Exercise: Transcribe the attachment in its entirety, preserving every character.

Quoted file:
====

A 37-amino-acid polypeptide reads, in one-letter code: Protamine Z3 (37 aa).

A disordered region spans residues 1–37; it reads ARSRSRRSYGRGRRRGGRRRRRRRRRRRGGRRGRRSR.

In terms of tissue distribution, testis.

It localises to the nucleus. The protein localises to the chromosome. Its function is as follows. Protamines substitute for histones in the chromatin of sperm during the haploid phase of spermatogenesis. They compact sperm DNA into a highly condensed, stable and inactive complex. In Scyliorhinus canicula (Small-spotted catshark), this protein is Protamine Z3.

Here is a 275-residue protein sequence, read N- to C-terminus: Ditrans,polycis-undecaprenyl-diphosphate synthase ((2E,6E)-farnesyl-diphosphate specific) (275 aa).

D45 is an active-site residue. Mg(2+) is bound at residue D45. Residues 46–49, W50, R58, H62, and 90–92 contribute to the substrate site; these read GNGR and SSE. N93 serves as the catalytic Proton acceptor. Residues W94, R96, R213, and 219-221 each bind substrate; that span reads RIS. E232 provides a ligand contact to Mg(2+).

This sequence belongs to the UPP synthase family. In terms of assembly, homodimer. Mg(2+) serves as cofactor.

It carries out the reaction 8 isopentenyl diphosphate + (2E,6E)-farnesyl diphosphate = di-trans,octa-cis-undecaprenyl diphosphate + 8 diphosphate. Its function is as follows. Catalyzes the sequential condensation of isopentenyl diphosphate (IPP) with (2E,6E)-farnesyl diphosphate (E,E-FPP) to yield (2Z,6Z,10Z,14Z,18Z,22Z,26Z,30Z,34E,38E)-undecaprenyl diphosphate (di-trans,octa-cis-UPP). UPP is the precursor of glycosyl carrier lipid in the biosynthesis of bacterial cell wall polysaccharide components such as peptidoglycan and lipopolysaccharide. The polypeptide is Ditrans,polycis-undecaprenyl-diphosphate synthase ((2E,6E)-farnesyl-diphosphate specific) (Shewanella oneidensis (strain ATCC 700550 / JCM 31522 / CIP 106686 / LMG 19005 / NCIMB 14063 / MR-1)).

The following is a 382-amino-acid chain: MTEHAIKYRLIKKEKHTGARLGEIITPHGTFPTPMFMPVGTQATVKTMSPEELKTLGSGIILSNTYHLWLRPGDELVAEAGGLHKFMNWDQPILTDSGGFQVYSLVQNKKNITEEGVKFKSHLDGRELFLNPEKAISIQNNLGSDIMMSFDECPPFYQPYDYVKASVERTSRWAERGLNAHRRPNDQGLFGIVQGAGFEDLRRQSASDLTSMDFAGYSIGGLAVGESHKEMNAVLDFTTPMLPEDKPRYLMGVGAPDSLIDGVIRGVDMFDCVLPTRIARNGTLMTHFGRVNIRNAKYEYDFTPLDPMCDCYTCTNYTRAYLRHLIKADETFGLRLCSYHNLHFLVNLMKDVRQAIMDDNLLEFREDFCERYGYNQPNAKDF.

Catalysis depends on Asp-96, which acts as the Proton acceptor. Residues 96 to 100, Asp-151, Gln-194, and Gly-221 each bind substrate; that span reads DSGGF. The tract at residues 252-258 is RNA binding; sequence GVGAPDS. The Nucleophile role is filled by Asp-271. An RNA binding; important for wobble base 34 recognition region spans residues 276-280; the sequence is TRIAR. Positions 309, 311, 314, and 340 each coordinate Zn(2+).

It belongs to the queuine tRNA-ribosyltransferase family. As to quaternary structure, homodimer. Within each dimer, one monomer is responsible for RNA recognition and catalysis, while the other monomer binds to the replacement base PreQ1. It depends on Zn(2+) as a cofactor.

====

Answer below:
A 37-amino-acid polypeptide reads, in one-letter code: Protamine Z3 (37 aa).

A disordered region spans residues 1–37; it reads ARSRSRRSYGRGRRRGGRRRRRRRRRRRGGRRGRRSR.

In terms of tissue distribution, testis.

It localises to the nucleus. The protein localises to the chromosome. Its function is as follows. Protamines substitute for histones in the chromatin of sperm during the haploid phase of spermatogenesis. They compact sperm DNA into a highly condensed, stable and inactive complex. In Scyliorhinus canicula (Small-spotted catshark), this protein is Protamine Z3.

Here is a 275-residue protein sequence, read N- to C-terminus: Ditrans,polycis-undecaprenyl-diphosphate synthase ((2E,6E)-farnesyl-diphosphate specific) (275 aa).

D45 is an active-site residue. Mg(2+) is bound at residue D45. Residues 46–49, W50, R58, H62, and 90–92 contribute to the substrate site; these read GNGR and SSE. N93 serves as the catalytic Proton acceptor. Residues W94, R96, R213, and 219-221 each bind substrate; that span reads RIS. E232 provides a ligand contact to Mg(2+).

This sequence belongs to the UPP synthase family. In terms of assembly, homodimer. Mg(2+) serves as cofactor.

It carries out the reaction 8 isopentenyl diphosphate + (2E,6E)-farnesyl diphosphate = di-trans,octa-cis-undecaprenyl diphosphate + 8 diphosphate. Its function is as follows. Catalyzes the sequential condensation of isopentenyl diphosphate (IPP) with (2E,6E)-farnesyl diphosphate (E,E-FPP) to yield (2Z,6Z,10Z,14Z,18Z,22Z,26Z,30Z,34E,38E)-undecaprenyl diphosphate (di-trans,octa-cis-UPP). UPP is the precursor of glycosyl carrier lipid in the biosynthesis of bacterial cell wall polysaccharide components such as peptidoglycan and lipopolysaccharide. The polypeptide is Ditrans,polycis-undecaprenyl-diphosphate synthase ((2E,6E)-farnesyl-diphosphate specific) (Shewanella oneidensis (strain ATCC 700550 / JCM 31522 / CIP 106686 / LMG 19005 / NCIMB 14063 / MR-1)).

The following is a 382-amino-acid chain: MTEHAIKYRLIKKEKHTGARLGEIITPHGTFPTPMFMPVGTQATVKTMSPEELKTLGSGIILSNTYHLWLRPGDELVAEAGGLHKFMNWDQPILTDSGGFQVYSLVQNKKNITEEGVKFKSHLDGRELFLNPEKAISIQNNLGSDIMMSFDECPPFYQPYDYVKASVERTSRWAERGLNAHRRPNDQGLFGIVQGAGFEDLRRQSASDLTSMDFAGYSIGGLAVGESHKEMNAVLDFTTPMLPEDKPRYLMGVGAPDSLIDGVIRGVDMFDCVLPTRIARNGTLMTHFGRVNIRNAKYEYDFTPLDPMCDCYTCTNYTRAYLRHLIKADETFGLRLCSYHNLHFLVNLMKDVRQAIMDDNLLEFREDFCERYGYNQPNAKDF.

Catalysis depends on Asp-96, which acts as the Proton acceptor. Residues 96 to 100, Asp-151, Gln-194, and Gly-221 each bind substrate; that span reads DSGGF. The tract at residues 252-258 is RNA binding; sequence GVGAPDS. The Nucleophile role is filled by Asp-271. An RNA binding; important for wobble base 34 recognition region spans residues 276-280; the sequence is TRIAR. Positions 309, 311, 314, and 340 each coordinate Zn(2+).

It belongs to the queuine tRNA-ribosyltransferase family. As to quaternary structure, homodimer. Within each dimer, one monomer is responsible for RNA recognition and catalysis, while the other monomer binds to the replacement base PreQ1. It depends on Zn(2+) as a cofactor.